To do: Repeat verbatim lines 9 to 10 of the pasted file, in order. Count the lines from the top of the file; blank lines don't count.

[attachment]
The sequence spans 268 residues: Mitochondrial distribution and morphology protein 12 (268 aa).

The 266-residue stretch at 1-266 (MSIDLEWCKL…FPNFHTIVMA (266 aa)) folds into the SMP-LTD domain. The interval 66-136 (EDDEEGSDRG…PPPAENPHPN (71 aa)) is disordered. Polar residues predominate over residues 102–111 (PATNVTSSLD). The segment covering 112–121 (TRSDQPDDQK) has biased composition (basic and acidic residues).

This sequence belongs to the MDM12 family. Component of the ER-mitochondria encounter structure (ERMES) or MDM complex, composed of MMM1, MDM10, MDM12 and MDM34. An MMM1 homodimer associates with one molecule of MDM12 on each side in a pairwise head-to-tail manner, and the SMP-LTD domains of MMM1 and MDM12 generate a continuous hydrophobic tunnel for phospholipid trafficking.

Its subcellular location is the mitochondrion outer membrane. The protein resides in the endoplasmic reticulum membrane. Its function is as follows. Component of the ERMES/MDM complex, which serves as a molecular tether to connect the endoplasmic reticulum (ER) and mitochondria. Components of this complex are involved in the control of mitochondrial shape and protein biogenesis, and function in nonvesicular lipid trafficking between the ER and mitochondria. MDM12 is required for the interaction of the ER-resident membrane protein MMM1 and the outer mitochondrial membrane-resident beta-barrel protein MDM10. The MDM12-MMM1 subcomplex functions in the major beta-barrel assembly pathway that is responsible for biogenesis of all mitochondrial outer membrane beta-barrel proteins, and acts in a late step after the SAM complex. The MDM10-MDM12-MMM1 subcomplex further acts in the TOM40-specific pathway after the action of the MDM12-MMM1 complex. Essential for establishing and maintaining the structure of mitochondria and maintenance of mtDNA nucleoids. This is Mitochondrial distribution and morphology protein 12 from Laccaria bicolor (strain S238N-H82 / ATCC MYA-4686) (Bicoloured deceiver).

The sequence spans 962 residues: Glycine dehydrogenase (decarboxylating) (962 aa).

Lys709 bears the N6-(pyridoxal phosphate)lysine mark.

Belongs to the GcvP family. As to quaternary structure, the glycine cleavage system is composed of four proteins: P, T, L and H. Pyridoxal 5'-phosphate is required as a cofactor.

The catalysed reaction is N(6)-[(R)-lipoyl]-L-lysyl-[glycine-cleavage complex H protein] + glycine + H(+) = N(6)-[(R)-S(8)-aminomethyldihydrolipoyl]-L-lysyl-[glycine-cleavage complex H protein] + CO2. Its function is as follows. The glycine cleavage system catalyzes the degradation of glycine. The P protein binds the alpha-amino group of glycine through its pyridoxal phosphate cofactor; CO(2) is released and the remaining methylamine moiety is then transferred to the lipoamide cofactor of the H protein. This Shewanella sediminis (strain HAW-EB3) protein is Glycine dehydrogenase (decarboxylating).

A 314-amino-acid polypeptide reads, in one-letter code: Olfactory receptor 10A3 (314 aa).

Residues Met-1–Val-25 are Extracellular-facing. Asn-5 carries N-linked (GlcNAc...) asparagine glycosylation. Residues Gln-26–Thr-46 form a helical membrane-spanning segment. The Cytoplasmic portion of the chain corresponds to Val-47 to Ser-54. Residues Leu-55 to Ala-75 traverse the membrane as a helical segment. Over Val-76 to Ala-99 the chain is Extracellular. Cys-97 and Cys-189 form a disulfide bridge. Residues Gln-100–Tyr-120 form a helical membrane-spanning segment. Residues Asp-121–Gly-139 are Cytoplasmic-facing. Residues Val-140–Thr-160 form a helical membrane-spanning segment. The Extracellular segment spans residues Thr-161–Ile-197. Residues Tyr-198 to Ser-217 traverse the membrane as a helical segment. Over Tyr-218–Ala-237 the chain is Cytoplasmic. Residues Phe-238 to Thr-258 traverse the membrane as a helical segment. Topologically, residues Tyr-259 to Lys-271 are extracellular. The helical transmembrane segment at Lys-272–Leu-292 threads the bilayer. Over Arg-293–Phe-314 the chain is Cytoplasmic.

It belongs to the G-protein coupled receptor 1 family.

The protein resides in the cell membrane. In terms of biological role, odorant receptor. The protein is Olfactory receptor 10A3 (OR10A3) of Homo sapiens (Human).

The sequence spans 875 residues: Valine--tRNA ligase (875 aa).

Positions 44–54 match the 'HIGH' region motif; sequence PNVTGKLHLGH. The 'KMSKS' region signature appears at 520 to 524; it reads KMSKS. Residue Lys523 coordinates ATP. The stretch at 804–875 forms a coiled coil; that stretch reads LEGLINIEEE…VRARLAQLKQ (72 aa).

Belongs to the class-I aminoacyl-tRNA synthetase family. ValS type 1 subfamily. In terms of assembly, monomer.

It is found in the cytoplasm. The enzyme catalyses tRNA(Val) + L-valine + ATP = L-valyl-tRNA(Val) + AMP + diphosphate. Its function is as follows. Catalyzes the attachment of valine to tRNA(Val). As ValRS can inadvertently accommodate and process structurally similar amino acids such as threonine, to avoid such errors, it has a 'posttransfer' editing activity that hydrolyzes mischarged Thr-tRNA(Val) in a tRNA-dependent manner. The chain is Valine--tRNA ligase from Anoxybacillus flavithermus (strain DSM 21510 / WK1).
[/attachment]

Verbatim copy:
A 314-amino-acid polypeptide reads, in one-letter code: Olfactory receptor 10A3 (314 aa).

Residues Met-1–Val-25 are Extracellular-facing. Asn-5 carries N-linked (GlcNAc...) asparagine glycosylation. Residues Gln-26–Thr-46 form a helical membrane-spanning segment. The Cytoplasmic portion of the chain corresponds to Val-47 to Ser-54. Residues Leu-55 to Ala-75 traverse the membrane as a helical segment. Over Val-76 to Ala-99 the chain is Extracellular. Cys-97 and Cys-189 form a disulfide bridge. Residues Gln-100–Tyr-120 form a helical membrane-spanning segment. Residues Asp-121–Gly-139 are Cytoplasmic-facing. Residues Val-140–Thr-160 form a helical membrane-spanning segment. The Extracellular segment spans residues Thr-161–Ile-197. Residues Tyr-198 to Ser-217 traverse the membrane as a helical segment. Over Tyr-218–Ala-237 the chain is Cytoplasmic. Residues Phe-238 to Thr-258 traverse the membrane as a helical segment. Topologically, residues Tyr-259 to Lys-271 are extracellular. The helical transmembrane segment at Lys-272–Leu-292 threads the bilayer. Over Arg-293–Phe-314 the chain is Cytoplasmic.